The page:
While stocking up on strawberries and asparagus (it is spring here), an employee with a black marker was reducing the price of bacon because the use-by date had been reached: as I picked up a couple of packages, she even told me, “Use by today.”

BLTs for lunch, buttermilk whole-wheat pancakes and bacon for dinner.

Eau de bacon

The essence of bacon – in a spray?

Ninety years ago, Parisian butcher John Fargginay accidentally came across an aroma. After mixing a top secret recipe of eleven different pure essential oils with the essence of bacon, he was able to create a scent that would, “dramatically elevate his customers’ mood.” It was then when Fargginay invented bacon cologne.

The makers of this fragrance maintain that it is a sophisticated product, which can be found at “high quality retailers across the planet.”

The Fargginay company has produced two distinct bacon fragrances, Bacon Gold and Bacon Classic — Gold having “spicy maple aroma” and Classic having “sizzling citrus” notes. A bottle of either could be yours for only $36 direct from their website.

The fragrance does not actually make you smell like you just bathed in a frying pan. They explain that, “these are sophisticated aromas, comprised of essential oils, flowers, herbs and the essence of bacon.”

UK bacon producer fined 18,000 for illegally selling hams

When food safety types arrived for a routine inspection at a bacon producer on Dec. 17, 2009, they found the company had started cooking and selling hams at the premises.

The Wiltshire Gazete and Herald reports a subsequent inspection of the ham production area found problems with cleaning and food safety management, including structural defects and poorly maintained equipment.

Remedial Action Notices were served requiring them to stop the production and sale of cooked meats at the premises. The company, Sandridge Farmhouse Bacon Ltd in Bromham, agreed to voluntarily surrender all the hams on site because they had not been produced in accordance with the relevant food safety legislation.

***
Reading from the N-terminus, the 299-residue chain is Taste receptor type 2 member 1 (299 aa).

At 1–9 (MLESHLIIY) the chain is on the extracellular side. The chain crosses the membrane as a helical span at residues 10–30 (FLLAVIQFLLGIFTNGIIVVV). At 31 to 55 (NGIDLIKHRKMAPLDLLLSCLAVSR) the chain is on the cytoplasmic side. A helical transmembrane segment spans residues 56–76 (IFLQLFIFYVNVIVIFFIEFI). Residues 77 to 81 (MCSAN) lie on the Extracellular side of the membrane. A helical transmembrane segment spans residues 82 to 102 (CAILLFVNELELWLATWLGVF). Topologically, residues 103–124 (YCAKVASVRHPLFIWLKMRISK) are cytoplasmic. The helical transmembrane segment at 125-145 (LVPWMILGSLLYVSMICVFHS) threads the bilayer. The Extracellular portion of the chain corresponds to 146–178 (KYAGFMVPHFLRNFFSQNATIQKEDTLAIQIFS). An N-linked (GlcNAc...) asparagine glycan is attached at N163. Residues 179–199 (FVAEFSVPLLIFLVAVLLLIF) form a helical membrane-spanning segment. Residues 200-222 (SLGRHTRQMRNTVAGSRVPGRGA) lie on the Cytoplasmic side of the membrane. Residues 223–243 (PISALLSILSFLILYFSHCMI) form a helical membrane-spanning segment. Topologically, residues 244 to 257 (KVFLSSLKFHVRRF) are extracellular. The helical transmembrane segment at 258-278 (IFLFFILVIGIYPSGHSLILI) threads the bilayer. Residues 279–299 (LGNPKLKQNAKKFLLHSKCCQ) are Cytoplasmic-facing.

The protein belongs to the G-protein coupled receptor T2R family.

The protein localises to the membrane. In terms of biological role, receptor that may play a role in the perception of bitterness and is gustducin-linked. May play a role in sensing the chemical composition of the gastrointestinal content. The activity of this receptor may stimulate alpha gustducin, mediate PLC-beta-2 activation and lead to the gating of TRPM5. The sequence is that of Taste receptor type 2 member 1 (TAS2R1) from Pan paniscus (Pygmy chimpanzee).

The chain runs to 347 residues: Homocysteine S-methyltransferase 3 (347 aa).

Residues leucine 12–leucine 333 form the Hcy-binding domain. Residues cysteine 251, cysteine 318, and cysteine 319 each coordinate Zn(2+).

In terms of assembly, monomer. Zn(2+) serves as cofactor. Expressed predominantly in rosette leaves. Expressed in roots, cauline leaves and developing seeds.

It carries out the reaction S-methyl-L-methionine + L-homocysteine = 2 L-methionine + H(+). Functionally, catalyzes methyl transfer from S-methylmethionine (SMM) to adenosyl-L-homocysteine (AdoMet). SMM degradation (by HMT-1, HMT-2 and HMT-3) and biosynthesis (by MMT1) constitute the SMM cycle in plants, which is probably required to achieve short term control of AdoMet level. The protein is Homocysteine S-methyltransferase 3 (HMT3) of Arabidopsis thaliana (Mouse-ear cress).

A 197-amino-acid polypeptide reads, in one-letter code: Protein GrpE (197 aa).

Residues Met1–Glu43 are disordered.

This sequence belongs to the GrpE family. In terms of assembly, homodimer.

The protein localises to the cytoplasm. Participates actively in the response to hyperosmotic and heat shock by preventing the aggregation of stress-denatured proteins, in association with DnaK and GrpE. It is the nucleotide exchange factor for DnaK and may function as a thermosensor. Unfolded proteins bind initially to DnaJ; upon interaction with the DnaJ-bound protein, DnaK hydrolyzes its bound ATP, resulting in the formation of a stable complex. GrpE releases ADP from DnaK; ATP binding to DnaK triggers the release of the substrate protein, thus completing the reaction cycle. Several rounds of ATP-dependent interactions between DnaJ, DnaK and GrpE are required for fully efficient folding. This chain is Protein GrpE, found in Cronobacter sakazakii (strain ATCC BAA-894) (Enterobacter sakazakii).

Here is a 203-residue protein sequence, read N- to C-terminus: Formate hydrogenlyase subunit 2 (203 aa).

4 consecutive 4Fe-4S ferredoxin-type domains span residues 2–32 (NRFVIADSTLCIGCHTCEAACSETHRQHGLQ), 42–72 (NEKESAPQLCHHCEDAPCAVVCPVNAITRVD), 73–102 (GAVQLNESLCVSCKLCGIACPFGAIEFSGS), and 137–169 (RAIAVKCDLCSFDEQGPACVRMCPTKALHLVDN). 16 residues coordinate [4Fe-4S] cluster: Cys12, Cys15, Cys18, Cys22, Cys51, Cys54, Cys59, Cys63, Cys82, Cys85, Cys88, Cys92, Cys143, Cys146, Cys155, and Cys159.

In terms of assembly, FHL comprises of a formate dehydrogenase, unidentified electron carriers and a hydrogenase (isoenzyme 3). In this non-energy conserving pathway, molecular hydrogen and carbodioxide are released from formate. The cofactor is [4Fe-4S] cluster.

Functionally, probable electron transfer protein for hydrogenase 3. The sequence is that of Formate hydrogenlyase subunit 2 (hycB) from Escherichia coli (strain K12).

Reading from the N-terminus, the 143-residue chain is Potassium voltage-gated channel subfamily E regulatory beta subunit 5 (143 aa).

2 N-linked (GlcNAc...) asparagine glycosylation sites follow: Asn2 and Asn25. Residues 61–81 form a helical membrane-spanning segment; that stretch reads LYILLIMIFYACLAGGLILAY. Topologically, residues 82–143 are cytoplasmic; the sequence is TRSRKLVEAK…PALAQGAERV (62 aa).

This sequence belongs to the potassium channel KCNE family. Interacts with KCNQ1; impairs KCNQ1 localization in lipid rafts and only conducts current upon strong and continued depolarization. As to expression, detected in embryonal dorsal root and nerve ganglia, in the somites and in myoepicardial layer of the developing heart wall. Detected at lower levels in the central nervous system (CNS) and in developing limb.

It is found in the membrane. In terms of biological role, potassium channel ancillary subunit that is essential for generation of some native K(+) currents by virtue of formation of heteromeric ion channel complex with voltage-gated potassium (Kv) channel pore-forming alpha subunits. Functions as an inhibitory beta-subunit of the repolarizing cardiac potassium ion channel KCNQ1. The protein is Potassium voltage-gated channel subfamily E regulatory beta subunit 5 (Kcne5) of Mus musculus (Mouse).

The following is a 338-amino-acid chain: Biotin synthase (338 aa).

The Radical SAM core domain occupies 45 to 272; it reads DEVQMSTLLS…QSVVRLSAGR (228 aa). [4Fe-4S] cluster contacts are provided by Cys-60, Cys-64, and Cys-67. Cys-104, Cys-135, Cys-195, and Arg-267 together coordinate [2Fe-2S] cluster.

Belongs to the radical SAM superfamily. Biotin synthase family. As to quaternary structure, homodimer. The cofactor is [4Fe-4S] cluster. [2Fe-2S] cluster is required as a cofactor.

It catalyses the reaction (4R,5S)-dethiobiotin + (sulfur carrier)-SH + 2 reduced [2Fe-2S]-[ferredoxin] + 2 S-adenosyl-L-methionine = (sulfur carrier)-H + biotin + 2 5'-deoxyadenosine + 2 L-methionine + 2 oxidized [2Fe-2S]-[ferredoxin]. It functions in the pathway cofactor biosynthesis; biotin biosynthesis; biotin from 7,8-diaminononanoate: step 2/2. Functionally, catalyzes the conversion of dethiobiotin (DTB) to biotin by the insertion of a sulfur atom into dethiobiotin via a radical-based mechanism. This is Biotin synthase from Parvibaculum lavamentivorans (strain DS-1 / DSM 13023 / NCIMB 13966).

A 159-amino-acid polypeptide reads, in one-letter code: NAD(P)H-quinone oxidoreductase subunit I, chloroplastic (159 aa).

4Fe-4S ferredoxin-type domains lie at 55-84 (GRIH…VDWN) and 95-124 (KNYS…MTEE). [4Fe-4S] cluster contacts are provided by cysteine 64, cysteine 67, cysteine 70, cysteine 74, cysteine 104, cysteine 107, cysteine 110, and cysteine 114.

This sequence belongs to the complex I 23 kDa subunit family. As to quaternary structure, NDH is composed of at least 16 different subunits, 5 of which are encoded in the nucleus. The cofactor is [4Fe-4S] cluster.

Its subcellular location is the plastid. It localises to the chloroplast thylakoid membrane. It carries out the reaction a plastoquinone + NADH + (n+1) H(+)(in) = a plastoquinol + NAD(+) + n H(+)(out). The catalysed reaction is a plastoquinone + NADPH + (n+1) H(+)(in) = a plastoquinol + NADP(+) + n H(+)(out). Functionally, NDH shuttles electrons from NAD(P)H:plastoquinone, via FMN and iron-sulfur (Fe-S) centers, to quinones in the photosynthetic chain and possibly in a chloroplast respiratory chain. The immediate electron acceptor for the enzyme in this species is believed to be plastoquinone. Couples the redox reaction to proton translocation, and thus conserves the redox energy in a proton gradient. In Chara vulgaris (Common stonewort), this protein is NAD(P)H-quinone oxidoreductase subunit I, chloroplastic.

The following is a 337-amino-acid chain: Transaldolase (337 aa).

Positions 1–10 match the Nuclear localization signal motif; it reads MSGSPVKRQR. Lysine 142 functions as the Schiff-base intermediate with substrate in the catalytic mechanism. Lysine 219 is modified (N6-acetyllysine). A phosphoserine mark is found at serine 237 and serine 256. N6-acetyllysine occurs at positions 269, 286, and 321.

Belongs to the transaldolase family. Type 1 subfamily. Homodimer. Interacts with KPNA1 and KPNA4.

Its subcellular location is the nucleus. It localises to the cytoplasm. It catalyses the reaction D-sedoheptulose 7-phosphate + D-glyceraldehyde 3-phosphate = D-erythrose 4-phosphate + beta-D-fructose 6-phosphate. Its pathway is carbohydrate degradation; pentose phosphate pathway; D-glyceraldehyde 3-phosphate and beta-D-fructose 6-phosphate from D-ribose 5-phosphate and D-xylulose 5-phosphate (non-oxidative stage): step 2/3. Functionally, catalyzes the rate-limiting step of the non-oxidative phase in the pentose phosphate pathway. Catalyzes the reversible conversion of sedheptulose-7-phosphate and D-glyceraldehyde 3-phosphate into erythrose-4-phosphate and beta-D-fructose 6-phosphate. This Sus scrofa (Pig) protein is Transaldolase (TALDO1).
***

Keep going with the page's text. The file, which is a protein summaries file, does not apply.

Sandridge Farmhouse Bacon Ltd and the managing director, Roger Keen, pleaded guilty to all seven charges brought by Wiltshire Council, which were:

Failure to ensure the council had up-to-date information about the business and its operations
Failure to have in place a food safety management system
Failure to ensure the design and construction of the premises helped protect against the formation of condensation and mould on surfaces
Failure to ensure the premises was kept clean and maintained in good repair and condition
Three counts of failing to ensure that surfaces (including the surfaces of equipment) in areas where foods were handled were in a sound condition and easy to clean and disinfect.

In addition to the fine, Mr Keen and Sandridge Farmhouse Bacon Ltd were ordered to pay costs of £1,000 and a £15 victim surcharge – for a total of £18,000.

Councillor Keith Humphries, Cabinet member for health and wellbeing, said,

“This was a deliberate attempt by the business to supply food for the festive season which was produced in unsatisfactory conditions. I commend the food safety officers for their prompt action in removing the food from sale and safeguarding public health.”

Since the inspection last December standards at the premises have greatly improved and they are now able to resume ham production.